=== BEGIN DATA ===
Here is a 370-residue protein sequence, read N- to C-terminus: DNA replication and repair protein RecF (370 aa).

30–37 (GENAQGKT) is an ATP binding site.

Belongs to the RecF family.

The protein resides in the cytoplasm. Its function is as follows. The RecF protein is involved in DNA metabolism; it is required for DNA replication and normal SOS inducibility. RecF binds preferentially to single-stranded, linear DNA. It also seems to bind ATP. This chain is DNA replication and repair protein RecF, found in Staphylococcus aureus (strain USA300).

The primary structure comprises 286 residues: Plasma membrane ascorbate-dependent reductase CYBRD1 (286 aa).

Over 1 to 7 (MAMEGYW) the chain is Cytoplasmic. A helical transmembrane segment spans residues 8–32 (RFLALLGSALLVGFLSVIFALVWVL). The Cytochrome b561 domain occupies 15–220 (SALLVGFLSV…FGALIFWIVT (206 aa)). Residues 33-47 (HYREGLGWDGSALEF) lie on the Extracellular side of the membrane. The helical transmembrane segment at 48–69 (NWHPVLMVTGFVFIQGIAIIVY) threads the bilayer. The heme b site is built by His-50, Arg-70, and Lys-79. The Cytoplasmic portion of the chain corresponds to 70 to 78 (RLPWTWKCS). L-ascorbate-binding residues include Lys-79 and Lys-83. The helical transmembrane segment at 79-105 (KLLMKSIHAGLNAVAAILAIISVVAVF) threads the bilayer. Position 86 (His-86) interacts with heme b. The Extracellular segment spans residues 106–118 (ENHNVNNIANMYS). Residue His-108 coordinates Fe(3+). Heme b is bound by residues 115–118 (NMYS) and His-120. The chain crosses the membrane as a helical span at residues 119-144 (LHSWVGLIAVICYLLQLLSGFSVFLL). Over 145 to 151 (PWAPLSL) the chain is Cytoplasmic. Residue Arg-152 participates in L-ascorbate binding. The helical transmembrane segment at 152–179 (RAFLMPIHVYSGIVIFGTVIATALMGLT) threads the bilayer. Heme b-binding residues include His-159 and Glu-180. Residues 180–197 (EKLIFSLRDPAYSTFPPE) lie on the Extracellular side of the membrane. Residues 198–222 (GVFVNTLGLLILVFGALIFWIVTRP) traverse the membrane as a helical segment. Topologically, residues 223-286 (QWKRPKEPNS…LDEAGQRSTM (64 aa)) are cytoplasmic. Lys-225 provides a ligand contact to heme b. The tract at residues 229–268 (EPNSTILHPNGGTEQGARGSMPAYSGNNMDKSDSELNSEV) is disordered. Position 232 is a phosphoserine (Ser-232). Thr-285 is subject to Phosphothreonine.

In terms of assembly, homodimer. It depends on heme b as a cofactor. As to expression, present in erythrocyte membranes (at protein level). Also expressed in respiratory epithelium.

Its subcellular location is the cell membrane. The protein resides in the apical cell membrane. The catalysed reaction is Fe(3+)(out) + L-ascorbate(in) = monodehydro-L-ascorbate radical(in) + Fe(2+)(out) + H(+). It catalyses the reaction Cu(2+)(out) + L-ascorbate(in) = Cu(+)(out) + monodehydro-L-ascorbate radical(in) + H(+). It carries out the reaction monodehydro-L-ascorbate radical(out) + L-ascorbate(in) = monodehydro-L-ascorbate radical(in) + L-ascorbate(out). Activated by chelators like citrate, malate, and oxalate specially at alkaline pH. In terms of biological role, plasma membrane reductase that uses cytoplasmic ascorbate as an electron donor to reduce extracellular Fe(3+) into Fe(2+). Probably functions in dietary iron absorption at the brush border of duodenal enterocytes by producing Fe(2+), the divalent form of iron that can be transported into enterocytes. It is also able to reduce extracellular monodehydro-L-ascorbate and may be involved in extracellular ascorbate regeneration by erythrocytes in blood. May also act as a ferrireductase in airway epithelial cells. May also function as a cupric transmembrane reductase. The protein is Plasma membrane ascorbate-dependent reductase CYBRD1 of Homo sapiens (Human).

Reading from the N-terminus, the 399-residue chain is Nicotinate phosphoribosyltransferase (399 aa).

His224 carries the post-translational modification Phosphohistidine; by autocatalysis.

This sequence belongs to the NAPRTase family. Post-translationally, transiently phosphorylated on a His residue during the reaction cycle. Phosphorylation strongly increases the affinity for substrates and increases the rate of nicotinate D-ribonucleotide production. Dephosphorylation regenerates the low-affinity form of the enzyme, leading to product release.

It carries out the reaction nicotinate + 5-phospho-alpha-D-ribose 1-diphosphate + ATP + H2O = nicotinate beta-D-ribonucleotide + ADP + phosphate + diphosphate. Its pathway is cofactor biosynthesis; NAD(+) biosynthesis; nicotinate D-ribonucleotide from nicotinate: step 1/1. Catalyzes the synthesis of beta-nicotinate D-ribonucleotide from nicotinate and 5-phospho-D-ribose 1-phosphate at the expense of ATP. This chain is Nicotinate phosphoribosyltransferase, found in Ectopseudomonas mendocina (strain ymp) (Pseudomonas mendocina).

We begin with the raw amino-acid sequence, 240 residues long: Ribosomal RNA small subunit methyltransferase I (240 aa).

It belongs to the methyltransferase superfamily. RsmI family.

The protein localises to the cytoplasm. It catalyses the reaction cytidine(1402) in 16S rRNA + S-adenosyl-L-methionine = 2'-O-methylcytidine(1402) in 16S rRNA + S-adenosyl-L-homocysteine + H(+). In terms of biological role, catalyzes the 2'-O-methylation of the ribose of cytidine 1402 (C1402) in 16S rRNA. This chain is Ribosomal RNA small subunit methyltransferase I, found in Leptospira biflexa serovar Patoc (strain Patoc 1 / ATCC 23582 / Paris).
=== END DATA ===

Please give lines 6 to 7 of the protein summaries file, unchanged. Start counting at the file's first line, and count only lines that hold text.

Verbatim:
Over 1 to 7 (MAMEGYW) the chain is Cytoplasmic. A helical transmembrane segment spans residues 8–32 (RFLALLGSALLVGFLSVIFALVWVL). The Cytochrome b561 domain occupies 15–220 (SALLVGFLSV…FGALIFWIVT (206 aa)). Residues 33-47 (HYREGLGWDGSALEF) lie on the Extracellular side of the membrane. The helical transmembrane segment at 48–69 (NWHPVLMVTGFVFIQGIAIIVY) threads the bilayer. The heme b site is built by His-50, Arg-70, and Lys-79. The Cytoplasmic portion of the chain corresponds to 70 to 78 (RLPWTWKCS). L-ascorbate-binding residues include Lys-79 and Lys-83. The helical transmembrane segment at 79-105 (KLLMKSIHAGLNAVAAILAIISVVAVF) threads the bilayer. Position 86 (His-86) interacts with heme b. The Extracellular segment spans residues 106–118 (ENHNVNNIANMYS). Residue His-108 coordinates Fe(3+). Heme b is bound by residues 115–118 (NMYS) and His-120. The chain crosses the membrane as a helical span at residues 119-144 (LHSWVGLIAVICYLLQLLSGFSVFLL). Over 145 to 151 (PWAPLSL) the chain is Cytoplasmic. Residue Arg-152 participates in L-ascorbate binding. The helical transmembrane segment at 152–179 (RAFLMPIHVYSGIVIFGTVIATALMGLT) threads the bilayer. Heme b-binding residues include His-159 and Glu-180. Residues 180–197 (EKLIFSLRDPAYSTFPPE) lie on the Extracellular side of the membrane. Residues 198–222 (GVFVNTLGLLILVFGALIFWIVTRP) traverse the membrane as a helical segment. Topologically, residues 223-286 (QWKRPKEPNS…LDEAGQRSTM (64 aa)) are cytoplasmic. Lys-225 provides a ligand contact to heme b. The tract at residues 229–268 (EPNSTILHPNGGTEQGARGSMPAYSGNNMDKSDSELNSEV) is disordered. Position 232 is a phosphoserine (Ser-232). Thr-285 is subject to Phosphothreonine.

In terms of assembly, homodimer. It depends on heme b as a cofactor. As to expression, present in erythrocyte membranes (at protein level). Also expressed in respiratory epithelium.